SEC issues warning about bitcoin investments

BY KEN TYSIAC
May 7, 2014

The SEC is urging investors to proceed with caution when evaluating potential investments related to bitcoin.

Bitcoin-related investment opportunities may come with a heightened risk of fraud, the SEC warned in an investor alert issued Wednesday.

In the alert, the SEC said the rise of bitcoin and other virtual and digital currencies creates new concerns for investors. New products, technologies, or innovations such as bitcoin may give rise to frauds and high-risk investment opportunities, according to the SEC.

Investors may find it difficult to resist promises of high investment returns that fraudsters may make related to bitcoin, the SEC said. The SEC suggests that investors consider the following risks when evaluating investments involving bitcoin:

  • Bitcoin is not insured. Bitcoins held in a digital wallet or bitcoin exchange do not have insurance protections.
  • Bitcoin has a history of volatility. The exchange rate of a bitcoin has dropped more than 50% in a single day, the SEC said.
  • Use may be restricted. Bitcoins are not legal tender, and federal, state, or local governments may restrict the use and exchange of bitcoins, the SEC said.
  • Security is a concern. Fraud, technical glitches, hackers, or malware may cause bitcoin exchanges to stop operating or permanently shut down, the SEC said. And there is potential for hackers to steal bitcoins. The Mt. Gox bitcoin exchange in Japan recently collapsed after hackers apparently stole bitcoins worth millions of dollars from the exchange, the SEC said.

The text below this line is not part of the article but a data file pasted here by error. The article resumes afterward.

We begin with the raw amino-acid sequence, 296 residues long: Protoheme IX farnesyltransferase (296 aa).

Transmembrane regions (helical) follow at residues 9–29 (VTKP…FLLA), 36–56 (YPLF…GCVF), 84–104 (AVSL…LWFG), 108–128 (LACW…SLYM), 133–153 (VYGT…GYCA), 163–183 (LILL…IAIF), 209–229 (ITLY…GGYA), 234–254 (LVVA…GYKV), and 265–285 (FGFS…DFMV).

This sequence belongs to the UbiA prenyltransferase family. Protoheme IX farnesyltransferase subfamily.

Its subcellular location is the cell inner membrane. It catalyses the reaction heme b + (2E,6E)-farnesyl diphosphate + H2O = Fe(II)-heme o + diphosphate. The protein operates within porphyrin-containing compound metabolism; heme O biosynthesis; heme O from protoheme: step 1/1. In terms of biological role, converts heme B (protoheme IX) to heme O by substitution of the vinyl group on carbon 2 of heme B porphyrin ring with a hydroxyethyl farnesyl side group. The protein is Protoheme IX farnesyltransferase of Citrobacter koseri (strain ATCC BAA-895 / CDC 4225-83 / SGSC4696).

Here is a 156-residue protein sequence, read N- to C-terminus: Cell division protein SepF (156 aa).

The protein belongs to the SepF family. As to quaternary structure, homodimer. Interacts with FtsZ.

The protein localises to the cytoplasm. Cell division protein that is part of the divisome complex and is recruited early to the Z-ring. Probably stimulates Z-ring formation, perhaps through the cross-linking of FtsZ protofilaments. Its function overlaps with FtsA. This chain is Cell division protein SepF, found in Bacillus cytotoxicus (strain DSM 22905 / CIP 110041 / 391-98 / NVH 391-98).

• Bitcoin lacks an established track record. Bitcoin is a recent invention without a long-term record of credibility and trust, the SEC said.


The SEC also warned investors of the following potential signs of investment fraud:

  • Guaranteed” high investment returns. A promise of a high rate of return with little risk should be treated warily, the SEC said.
  • Unsolicited offers. A sales pitch that you didn’t request from a sender you don’t know may be a fraud scheme, the SEC warned.
  • Unlicensed sellers. Investment professionals and their firms must be licensed or registered, the SEC said. Many fraudulent investment schemes involved unlicensed individuals and unregistered firms.
  • No net worth or income requirements. Federal securities laws require securities offerings to be registered with the SEC unless an exemption from registration applies. Most registration exemptions require that investors are accredited investors. Unregistered investment opportunities offered by individuals who do not ask about your net worth or income should arouse suspicion, the SEC said.
  • Sounds too good to be true.
  • Pressure to buy immediately. Fraudsters may create a false sense of urgency.


The IRS is treating virtual currencies such as bitcoin as property for federal tax purposes, according to recently issued guidance. As a result, virtual currency is subject to the general tax principles that apply to property transactions.

Ken Tysiac ( ktysiac@aicpa.org ) is a JofA senior editor.

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